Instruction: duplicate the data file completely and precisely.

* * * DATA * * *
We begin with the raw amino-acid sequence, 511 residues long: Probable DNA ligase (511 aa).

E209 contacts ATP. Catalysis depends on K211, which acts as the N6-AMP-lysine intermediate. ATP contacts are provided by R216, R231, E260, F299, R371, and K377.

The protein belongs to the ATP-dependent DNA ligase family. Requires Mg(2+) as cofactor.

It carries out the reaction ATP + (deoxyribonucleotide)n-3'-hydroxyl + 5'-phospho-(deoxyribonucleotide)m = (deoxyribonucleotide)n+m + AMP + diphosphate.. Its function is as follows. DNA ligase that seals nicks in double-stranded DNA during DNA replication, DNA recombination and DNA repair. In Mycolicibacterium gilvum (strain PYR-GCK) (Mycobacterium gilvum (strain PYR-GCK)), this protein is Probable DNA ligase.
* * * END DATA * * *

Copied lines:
We begin with the raw amino-acid sequence, 511 residues long: Probable DNA ligase (511 aa).

E209 contacts ATP. Catalysis depends on K211, which acts as the N6-AMP-lysine intermediate. ATP contacts are provided by R216, R231, E260, F299, R371, and K377.

The protein belongs to the ATP-dependent DNA ligase family. Requires Mg(2+) as cofactor.

It carries out the reaction ATP + (deoxyribonucleotide)n-3'-hydroxyl + 5'-phospho-(deoxyribonucleotide)m = (deoxyribonucleotide)n+m + AMP + diphosphate.. Its function is as follows. DNA ligase that seals nicks in double-stranded DNA during DNA replication, DNA recombination and DNA repair. In Mycolicibacterium gilvum (strain PYR-GCK) (Mycobacterium gilvum (strain PYR-GCK)), this protein is Probable DNA ligase.